Ohio Gov. Mike DeWine on Tuesday used his first State of the State address to make an aggressive push for fixing roads and bridges, investing in children and families and building up public health programs to help those in need.
He said he wants to establish the H2-Ohio Fund to pay for protections for local water systems and Lake Erie and other water issues.
“From aging infrastructure to failing septic systems to nutrient pollution to threats of lead contamination, communities throughout Ohio face different and unique water problems,” DeWine said.
Water customers in Dayton and Montgomery County had to deal with a serious water main break in mid-February that caused a water-boil advisory impacting hundreds of thousands in the area.
The governor also called for creating a new Narcotics Intelligence Center to help stop the flow of illegal drugs, expanding “wrap around” social services for children and establishing a new public health fund to leverage public and private money for awareness and prevention programs.
“I loved every minute of the speech. I hope we can find the money to fund it because that question is always on the table but these are priorities. These are investments,” said state Sen. Peggy Lehner, R-Kettering. “We don’t often think of spending on education and children’s health as being investments but they are.”
Details of how much money DeWine wants Ohio to spend on these initiatives are expected when he introduces his two-year state operating budget proposal on March 15.
Ohio one of worst in nation for infant mortality
“Family is everything. Education is the key to equality and opportunity. We must be fierce and passionate advocates for, and defenders of, the defenseless — those ‘in the dawn of life, the twilight of life and the shadows of life,’” DeWine said in the 45 minute speech to the Ohio General Assembly.
The governor highlighted Ohio’s alarmingly high infant mortality rate and the state’s ranking as second in the nation for accidental fatal drug overdoses.
In Ohio, 7.2 babies per 100,000 live births don’t make it to their first birthday, compared with the national rate of 5.8.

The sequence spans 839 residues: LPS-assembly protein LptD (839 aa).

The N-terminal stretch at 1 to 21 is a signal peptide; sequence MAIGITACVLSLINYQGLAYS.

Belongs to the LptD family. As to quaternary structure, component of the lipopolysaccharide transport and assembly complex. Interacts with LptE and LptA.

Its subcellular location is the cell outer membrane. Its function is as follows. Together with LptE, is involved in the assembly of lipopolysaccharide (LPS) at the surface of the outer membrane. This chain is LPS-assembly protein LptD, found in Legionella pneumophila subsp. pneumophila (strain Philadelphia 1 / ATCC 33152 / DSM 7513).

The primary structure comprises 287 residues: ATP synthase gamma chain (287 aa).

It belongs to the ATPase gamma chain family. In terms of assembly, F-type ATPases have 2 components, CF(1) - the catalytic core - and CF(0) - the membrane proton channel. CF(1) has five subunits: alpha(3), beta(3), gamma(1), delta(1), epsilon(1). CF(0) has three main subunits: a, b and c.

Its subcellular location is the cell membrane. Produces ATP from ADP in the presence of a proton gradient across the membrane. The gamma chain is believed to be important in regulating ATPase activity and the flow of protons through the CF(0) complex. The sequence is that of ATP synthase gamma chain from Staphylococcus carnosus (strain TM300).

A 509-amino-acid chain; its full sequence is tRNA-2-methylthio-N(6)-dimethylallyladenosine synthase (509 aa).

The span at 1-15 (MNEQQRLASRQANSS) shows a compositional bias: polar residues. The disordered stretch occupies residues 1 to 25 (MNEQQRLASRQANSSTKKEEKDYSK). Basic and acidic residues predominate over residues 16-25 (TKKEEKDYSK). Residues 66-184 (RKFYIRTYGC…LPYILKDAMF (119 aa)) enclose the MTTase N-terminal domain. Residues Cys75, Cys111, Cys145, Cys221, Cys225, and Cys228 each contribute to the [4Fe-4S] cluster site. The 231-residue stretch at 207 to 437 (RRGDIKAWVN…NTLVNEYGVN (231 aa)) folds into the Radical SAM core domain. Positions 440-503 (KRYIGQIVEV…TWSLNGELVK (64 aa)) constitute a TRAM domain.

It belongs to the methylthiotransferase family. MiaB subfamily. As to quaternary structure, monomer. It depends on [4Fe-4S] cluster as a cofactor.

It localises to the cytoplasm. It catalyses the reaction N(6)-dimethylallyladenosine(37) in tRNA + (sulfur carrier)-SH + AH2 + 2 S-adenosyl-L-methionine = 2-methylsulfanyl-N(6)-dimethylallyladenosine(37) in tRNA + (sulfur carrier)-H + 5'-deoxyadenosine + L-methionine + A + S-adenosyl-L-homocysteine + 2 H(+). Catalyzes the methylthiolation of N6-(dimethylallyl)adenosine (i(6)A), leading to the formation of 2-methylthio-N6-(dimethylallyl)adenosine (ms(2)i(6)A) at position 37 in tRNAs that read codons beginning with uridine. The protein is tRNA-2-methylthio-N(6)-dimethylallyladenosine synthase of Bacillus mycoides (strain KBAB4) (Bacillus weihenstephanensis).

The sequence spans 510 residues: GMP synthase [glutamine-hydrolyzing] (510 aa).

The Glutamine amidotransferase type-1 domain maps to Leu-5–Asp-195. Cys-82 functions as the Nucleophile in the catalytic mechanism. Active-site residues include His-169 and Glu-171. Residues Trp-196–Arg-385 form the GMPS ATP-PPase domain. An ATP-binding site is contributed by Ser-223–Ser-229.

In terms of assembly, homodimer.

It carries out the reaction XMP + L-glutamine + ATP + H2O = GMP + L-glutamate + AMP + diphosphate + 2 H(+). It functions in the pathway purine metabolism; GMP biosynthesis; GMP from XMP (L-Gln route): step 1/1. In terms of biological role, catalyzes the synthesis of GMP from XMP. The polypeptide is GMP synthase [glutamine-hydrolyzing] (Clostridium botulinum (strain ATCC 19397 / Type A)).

The rate among Ohio’s African-American babies is 15.6. And Ohio’s overdose death rate is 46.3 per 100,000 people, compared with the national rate of 21.7.
DeWine noted that Ohio’s foster care system has seen a 25 percent increase in children placed in care since 2013.
He told his health and human services team — all women — to stand.
“Their focus will be on people — not on bureaucracy. They will work with you. And they will serve as partners with their counterparts at the local level,” he said.
Making case for more money for roads and bridges
Also pending is DeWine’s two-year transportation budget proposal, which includes an 18-cent-per-gallon hike in the gas tax starting July 1. It would raise $1.2 billion a year in additional revenue — 40 percent of which would be shared with local governments.
DeWine painted it as a matter of public safety. “If we do nothing, more Ohioans will get hurt and more Ohioans will die.”
Ohio House Speaker Larry Householder, R-Glenford, said the transportation budget bill may get a floor vote this week but it’s unclear whether lawmakers will back the 18-cent increase or something less than that.
“We’re not really sure yet. We do know that there needs to be an investment in Ohio’s highways, bridges and roads,” he said.
Likewise, Senate President Larry Obhof, R-Medina, was non-committal about the proposed gas tax increase.
Former governor John Kasich decided to issue bonds backed by future tolls to be collected by the Ohio Turnpike as a means of boosting funding for roads and bridges. But DeWine said it would be irresponsible to continue going into debt for road needs. The Ohio Department of Transportation holds $4 billion in debt and pays $390 million a year on it, he said.
He said the $1.2 billion revenue request is a conservative, minimalist approach to maintain roads and do a modest amount of new work.
State Rep. Fred Strahorn, D-Dayton, said he appreciated the moderate, inclusive tone of the speech as well as DeWine’s push to invest in human development and skills to fix long-term problems. “He talked about facing those challenges head on. That’s appealing to a lot of us.”
State Rep. Kyle Koehler, R-Springfield, said he was happy to hear the governor talk about investing in early childhood care and development, though he added that he believes parents should share responsibility in improving their parenting skills if the state assists their children.
Other issues DeWine promised to address:
* investing in state parks and preserves;
* mandating a four-year tuition guarantee at all Ohio’s public colleges;
* tripling the number of at-risk babies and new moms served by home visits by health officials;
* improving foster care and elder care programs;
* increasing job opportunities for people with disabilities;
* and boosting job training and career tech programs.
“I know that through our Ohio grit and determination and by undertaking bold, daring and transformational efforts, we will move Ohio forward,” DeWine said.
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